The Morrison government did a great job managing the pandemic, but where Scott Morrison has really excelled is making the recession worse.
At the beginning of the COVID-19 pandemic the Prime Minister said that "everyone with a job is an essential worker", and more recently he said that "where the government's focus always has been is on creating jobs, keeping people in jobs where we can". But that's plainly false.
If the Prime Minister is so concerned about keeping people in jobs, he could start by letting public servants keep theirs.
The government might not be able to restart the global aviation industry to prevent Qantas from axing 6000 staff, but Scott Morrison could save a lot of jobs if he just stopped firing public servants via efficiency dividends and budget cuts.
These last few weeks we've seen up to 250 jobs lost at the ABC and 70 jobs gone at the National Gallery of Australia. The CSIRO has seen 619 jobs go this financial year, including 40 from its energy division just this week - because it's not like we'll need some experts to help us transition away from fossil fuels or anything. These are all jobs quite within Scott Morrison's power to save.
In fact, between February and May the number of public sector employees (at all levels of government) fell by a staggering 63,500, according to the ABS.
Teachers, nurses, garbage collectors, postal workers, ambos, Centrelink staff, ATO staff, firefighters and council workers work all over Australia as public servants, not just in Canberra. And they all spend their decent wages from their (relatively) secure jobs in their local economy, just like the rest of us.
Australia Institute research shows that just freezing the pay of NSW public servants would lead to more than 1100 job losses and harm regional areas, even if we spent the savings on infrastructure. Imagine what the loss of 63,500 steady incomes across Australia is doing to the economy - and to regional economies in particular.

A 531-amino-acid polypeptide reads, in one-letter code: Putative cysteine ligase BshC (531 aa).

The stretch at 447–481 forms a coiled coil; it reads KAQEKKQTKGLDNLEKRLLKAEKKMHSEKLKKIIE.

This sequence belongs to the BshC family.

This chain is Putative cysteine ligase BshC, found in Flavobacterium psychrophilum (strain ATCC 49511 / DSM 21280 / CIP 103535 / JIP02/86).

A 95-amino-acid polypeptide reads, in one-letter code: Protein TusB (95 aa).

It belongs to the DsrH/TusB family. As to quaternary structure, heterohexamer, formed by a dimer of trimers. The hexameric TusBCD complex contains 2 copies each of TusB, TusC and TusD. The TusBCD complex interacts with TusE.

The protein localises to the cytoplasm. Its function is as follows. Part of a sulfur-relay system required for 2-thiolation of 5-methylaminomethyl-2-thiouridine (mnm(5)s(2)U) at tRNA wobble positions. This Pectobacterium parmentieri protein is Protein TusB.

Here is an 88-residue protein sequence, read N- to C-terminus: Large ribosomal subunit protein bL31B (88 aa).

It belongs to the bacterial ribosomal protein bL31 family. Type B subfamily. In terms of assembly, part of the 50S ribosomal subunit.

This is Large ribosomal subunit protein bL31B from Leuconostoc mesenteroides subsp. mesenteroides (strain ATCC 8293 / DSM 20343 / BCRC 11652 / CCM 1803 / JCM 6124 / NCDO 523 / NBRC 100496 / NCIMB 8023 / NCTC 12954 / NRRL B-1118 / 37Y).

Any student of history (though studying history is no longer encouraged) knows the government can't 'austerity' its way out of a recession.
Instead of public sector wage freezes, there should a freeze on public sector job cuts. In fact, there should be a public service hiring bonanza, because the private sector will not be able to lead us out of this recession. Government will have to.
For a start, come September when Scott Morrison ends JobKeeper and halves JobSeeker in one fell swoop, Centrelink is going to need a lot more staff to answer the phones.
But the Prime Minister and the Treasurer are more worried about debt and deficit than unemployment. And just as there was no "budget emergency" when Tony Abbott declared one in 2014, there is absolutely no reason to worry about debt and deficit right now when interest rates are near zero and inflation is negligible. Unemployment is the emergency, not the debt.
But it's not only public servants the government is punishing, though they seem to be the most public target. The government has gone out of its way to exclude university staff from JobKeeper. And while conservatives are telling us to that government debt is bad, this week Education Minister Dan Tehan announced that pushing students further into debt is just dandy, particularly if you're studying an arts degree.